Bailey: Some advice for underclassmen from a graduating senior

Fynn Bailey

Editor’s Note: All opinion section content reflects the views of the individual author only and does not represent a stance taken by The Collegian or its editorial board. 

Life is a journey to be taken in phases. Many of us are currently feeling isolated and eager to get back to a normal routine. Many seniors are taking this time to feel nostalgic and think about their time spent at Colorado State University.

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As a senior myself, I want to encourage those with more time as Rams to not define this part of their life by what the future might hold. That is, don’t focus your college experience around what job you want once you leave. Be here now.

You can get lost when you look at these years with tunnel vision, and you can miss out on many opportunities all around you.

When you have a definite plan, you might miss what your true calling is. Lots of people change majors completely during their time in college, and many more get out of college and wish they had chosen something else. Look into other majors and other career fields, and don’t get snagged on what 18-year-old you thought was the best path. I say that as someone who started as a business major before turning to journalism.

The First step to solving a problem is trying to solve it yourself. the very next step is asking for help.”

Don’t look at college as a proving ground for you within your major. You’ll miss out on a lot of cool things that have nothing to do with your future, your major or you. Join clubs that interest you even if they aren’t academic, make friends who are in majors wildly different from yours and go see our plays and games. Participate in situations that would’ve surprised you in high school.

Go easy on yourself, and maintain goals that challenge you. Our brains are still developing, so this is a great time to challenge ourselves emotionally, mentally and physically. On the other hand, be kind to yourself and give yourself room for that growth. You can absolutely do that ambitious project you thought of in the shower, but don’t put all your eggs into an unlikely basket.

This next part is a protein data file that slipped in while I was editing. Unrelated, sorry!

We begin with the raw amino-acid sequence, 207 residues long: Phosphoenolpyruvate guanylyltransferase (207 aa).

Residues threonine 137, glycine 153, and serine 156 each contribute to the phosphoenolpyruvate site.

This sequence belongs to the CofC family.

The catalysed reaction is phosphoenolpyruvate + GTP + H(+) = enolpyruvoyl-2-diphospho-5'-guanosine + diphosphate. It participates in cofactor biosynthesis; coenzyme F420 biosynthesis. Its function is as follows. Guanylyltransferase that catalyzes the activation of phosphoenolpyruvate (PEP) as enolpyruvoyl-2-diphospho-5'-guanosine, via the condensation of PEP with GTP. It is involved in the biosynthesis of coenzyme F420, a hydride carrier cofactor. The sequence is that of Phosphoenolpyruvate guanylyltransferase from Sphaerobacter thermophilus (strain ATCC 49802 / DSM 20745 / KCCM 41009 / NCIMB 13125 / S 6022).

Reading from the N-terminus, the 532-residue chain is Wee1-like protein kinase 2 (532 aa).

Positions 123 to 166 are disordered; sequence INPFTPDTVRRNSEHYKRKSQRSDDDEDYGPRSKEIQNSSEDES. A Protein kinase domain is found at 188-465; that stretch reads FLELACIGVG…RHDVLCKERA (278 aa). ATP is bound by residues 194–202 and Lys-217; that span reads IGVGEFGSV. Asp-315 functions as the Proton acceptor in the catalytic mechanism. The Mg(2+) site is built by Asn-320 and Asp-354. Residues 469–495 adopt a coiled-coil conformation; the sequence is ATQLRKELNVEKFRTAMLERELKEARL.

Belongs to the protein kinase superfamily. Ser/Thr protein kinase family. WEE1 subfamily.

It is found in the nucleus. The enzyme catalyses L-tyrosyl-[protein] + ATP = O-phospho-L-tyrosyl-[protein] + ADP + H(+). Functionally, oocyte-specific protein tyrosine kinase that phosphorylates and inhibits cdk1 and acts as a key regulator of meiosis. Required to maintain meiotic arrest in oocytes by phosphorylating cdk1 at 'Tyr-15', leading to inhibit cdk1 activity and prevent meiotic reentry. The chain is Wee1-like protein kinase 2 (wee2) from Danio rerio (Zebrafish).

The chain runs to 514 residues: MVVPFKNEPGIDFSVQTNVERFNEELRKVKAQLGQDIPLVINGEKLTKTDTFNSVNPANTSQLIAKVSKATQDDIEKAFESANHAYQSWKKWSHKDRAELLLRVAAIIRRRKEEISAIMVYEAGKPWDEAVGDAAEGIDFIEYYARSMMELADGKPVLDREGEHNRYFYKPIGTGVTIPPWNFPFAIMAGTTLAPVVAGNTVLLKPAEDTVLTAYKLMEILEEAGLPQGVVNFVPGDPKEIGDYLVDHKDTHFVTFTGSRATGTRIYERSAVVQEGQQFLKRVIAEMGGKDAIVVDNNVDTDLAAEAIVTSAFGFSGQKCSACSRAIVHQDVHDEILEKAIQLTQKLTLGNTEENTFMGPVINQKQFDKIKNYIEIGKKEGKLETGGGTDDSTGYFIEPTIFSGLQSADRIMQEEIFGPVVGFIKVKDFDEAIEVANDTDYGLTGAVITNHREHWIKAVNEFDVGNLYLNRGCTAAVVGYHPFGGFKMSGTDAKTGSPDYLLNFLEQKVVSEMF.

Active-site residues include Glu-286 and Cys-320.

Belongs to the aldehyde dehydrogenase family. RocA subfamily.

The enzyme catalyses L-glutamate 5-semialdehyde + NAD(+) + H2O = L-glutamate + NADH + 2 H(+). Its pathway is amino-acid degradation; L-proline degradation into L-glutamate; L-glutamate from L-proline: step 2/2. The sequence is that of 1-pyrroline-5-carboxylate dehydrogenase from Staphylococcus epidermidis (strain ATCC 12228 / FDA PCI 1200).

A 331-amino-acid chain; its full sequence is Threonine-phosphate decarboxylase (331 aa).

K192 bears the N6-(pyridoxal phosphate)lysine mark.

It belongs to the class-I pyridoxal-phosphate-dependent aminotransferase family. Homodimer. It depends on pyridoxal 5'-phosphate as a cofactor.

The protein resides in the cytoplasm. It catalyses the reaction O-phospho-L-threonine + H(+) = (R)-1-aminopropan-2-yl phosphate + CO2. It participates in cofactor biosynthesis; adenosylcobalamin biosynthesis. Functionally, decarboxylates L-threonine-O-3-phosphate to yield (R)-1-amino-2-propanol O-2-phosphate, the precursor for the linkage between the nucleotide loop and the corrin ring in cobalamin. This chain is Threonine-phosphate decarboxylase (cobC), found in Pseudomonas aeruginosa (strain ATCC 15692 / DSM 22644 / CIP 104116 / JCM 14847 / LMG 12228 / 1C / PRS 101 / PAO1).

A professor hugs a student at graduation.
Colorado State University professor Jerry Black hugs a graduate after they received their diploma during the graduation ceremony for the College of Agricultural Sciences on May 12, 2018, at Moby Arena. (Forrest Czarnecki | The Collegian)

The first step to solving a problem is trying to solve it yourself. The very next step is asking for help. Do that all the time. A lot of people are being paid here to help you, and that’s not as true after college, so take the help greedily.

The last piece of advice is to enjoy your time here immensely. I know it’s a cliché to say that it will go by fast, but anyone who has lived any measured amount of time will tell you that it’s true. Do some of the things you dream of. Go on that road trip, host that party and be at the center of someone else’s stories years from now.

Also, sleep eight hours every night that you can, and eat healthier than you think you should — that will really help the enjoyment part. All of this will be worth it.

To all the seniors, our time got cut short, and I’m sure this is not how any of us imagined our last semester, so to us, it’s also an important reminder that the rest of our lives aren’t about our jobs.

Let’s all try to enjoy it a year from now when we’re working somewhere new and COVID-19 is just a bad memory. Older people keep telling us that this next part goes by even faster, so let’s just trust them and live full lives. Best of luck out there, Rams.

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Fynn Bailey can be reached at letters@collegian.com or on Twitter @FynnBailey.